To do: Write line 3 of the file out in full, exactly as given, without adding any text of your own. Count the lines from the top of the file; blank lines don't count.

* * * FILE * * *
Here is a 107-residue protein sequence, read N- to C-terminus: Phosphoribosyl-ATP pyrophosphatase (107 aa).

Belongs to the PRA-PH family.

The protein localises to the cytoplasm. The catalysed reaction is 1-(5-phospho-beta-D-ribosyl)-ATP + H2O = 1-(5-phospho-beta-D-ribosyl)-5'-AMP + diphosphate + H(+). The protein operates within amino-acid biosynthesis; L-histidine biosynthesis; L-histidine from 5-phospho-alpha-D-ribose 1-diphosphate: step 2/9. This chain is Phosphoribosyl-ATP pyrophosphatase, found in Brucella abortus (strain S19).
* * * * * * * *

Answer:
The protein localises to the cytoplasm. The catalysed reaction is 1-(5-phospho-beta-D-ribosyl)-ATP + H2O = 1-(5-phospho-beta-D-ribosyl)-5'-AMP + diphosphate + H(+). The protein operates within amino-acid biosynthesis; L-histidine biosynthesis; L-histidine from 5-phospho-alpha-D-ribose 1-diphosphate: step 2/9. This chain is Phosphoribosyl-ATP pyrophosphatase, found in Brucella abortus (strain S19).